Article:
The hope of ACA is that it will encourage even the most recalcitrant, specialist-dominated, fee-for-service communities to form such integrated models, called “Accountable Care Organizations”, or ACOs.    If these are to work, it will have to mean more primary care and fewer expensive (and profitable to the providers) procedures. The “primary care conundrum” is really two: there are not enough primary care providers (physicians, NPs, PAs) to meet the current demand, not to mention that which will arise in part from expansion of coverage but even more from expansion and aging of the population (see Petterson et al. “Projecting US Primary Care Physician Workforce Need [1]), and in most parts of the country the financial incentives are not in favor of students entering primary care, so this imbalance will increase.

Some communities, and even some academic health centers, are actively and aggressively moving toward the creation of ACOs; an excellent recent article in Health Affairs by Al Tallia and Jenna Howard [2] describes both the progress and the challenges of one AHC’s efforts to do so. The complexities and competing interests that exist in a situation such as that in New Jersey are a far cry from the integrated Kaiser model, but the obstacles appear as if they can be overcome, especially when, as under many of the provisions of ACA (most particularly not reimbursing hospitals for readmissions), the financial incentives are aligned.

The creation of additional primary care providers is going to be a longer haul. Payments for primary care are rising significantly in the same parts of the country where integrated health systems are dominant, as illustrated by quotes from a couple of family medicine chairs:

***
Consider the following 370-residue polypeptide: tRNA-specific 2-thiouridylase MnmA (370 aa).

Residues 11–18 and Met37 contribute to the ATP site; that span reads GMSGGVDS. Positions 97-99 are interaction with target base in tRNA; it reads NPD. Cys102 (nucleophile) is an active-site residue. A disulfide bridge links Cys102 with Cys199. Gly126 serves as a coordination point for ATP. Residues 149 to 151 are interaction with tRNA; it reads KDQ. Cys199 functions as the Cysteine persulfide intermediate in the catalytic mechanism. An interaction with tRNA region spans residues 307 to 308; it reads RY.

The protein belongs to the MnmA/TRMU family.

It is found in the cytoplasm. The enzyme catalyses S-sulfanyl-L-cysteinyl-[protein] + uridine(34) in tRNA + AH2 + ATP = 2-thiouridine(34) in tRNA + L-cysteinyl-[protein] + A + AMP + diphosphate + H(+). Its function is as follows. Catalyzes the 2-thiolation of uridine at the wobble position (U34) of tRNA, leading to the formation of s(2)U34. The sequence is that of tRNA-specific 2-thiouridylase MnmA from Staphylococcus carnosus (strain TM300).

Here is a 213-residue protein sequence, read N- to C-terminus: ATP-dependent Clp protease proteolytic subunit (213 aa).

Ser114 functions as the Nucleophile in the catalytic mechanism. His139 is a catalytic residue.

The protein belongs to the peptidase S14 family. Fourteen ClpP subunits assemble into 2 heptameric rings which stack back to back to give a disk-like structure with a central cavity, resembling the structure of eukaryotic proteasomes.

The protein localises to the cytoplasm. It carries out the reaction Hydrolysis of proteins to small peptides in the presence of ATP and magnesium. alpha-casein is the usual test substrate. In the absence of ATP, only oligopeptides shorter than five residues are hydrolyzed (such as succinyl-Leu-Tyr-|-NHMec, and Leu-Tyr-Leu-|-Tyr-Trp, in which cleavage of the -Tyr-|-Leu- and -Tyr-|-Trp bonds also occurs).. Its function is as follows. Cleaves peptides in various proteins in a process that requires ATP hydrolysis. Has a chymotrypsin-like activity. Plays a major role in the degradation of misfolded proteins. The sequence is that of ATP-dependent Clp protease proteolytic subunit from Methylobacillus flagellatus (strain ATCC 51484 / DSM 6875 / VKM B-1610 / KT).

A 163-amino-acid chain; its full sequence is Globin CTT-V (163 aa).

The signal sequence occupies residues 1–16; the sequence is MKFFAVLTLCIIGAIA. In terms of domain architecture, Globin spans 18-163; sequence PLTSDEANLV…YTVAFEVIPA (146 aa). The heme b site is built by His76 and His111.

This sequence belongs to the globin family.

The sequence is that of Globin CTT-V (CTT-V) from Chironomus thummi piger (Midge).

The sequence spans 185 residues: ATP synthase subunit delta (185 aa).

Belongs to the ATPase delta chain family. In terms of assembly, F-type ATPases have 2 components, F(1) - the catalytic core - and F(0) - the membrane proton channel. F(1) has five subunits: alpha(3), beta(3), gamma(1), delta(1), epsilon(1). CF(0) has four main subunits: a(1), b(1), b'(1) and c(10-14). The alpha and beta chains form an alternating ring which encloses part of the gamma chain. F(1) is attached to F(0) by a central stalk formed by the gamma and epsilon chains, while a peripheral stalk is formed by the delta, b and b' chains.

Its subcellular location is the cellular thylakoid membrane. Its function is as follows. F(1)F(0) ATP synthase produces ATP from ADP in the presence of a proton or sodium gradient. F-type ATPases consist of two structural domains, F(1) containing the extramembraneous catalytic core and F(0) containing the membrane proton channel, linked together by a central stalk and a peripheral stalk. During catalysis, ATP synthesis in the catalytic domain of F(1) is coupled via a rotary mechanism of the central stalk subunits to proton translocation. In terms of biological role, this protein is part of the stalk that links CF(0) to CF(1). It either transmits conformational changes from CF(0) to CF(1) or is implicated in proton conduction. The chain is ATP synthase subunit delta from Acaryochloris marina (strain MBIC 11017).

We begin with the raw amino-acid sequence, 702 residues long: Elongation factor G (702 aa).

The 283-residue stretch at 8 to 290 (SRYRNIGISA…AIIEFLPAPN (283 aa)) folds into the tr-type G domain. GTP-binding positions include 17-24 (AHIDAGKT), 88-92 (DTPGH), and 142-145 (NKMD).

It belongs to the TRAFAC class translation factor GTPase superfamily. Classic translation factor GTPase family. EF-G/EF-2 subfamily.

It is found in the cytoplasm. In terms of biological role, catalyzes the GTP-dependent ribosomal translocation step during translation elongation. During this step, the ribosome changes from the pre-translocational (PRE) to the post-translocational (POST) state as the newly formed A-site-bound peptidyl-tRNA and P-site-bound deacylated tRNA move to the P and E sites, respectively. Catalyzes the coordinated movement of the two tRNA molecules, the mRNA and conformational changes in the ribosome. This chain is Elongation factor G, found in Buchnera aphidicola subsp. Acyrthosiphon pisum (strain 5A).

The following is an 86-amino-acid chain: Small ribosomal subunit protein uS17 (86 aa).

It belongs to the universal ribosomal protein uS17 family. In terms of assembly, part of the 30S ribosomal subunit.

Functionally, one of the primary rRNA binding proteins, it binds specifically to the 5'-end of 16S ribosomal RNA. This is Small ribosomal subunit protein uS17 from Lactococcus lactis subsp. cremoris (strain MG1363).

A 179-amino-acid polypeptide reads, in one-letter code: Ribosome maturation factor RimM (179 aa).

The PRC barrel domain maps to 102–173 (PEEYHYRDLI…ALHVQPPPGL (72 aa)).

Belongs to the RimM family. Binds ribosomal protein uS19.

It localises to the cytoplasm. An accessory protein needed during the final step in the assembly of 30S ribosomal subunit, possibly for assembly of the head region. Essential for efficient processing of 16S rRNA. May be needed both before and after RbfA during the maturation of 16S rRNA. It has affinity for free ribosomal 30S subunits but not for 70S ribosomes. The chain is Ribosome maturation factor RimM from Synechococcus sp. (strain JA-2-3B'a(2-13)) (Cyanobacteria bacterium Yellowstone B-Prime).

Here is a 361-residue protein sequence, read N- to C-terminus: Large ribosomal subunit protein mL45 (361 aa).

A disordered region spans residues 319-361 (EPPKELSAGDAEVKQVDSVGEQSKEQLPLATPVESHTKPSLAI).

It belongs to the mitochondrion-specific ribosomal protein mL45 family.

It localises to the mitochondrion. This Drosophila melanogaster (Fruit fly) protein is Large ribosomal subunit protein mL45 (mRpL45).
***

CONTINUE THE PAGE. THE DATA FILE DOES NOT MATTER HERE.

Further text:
<           “…family physician salaries are going up quickly in Northeast Ohio. At Cleveland Clinic we have raised salaries of all family physicians by an average of 24% in the past 4 years.” (John Hickner)

\    •       n my neck of the woods (CA), there is huge unmet demand specifically for family physicians and enlightened organizations like Kaiser are paying handsome salaries (stunningly so) for FP grads fresh out of residency, and also offering loan repayment.”

But this is certainly not uniform across the country, and even in these areas, despite such big increases, the earnings of a family doctor are much smaller than those of many other specialists. (Hey, a 24% increase is good, but when previously your income was 1/3 of some subspecialists, it still leaves a large gap.) Research by the Robert Graham Center [3] suggests that income no longer plays a role in specialty choice when the lower-paid specialty earns 70% or more of the higher paid. More significantly, even if there is great movement into primary care, it will take decades to begin to approach the 50% ratio in the overall workforce.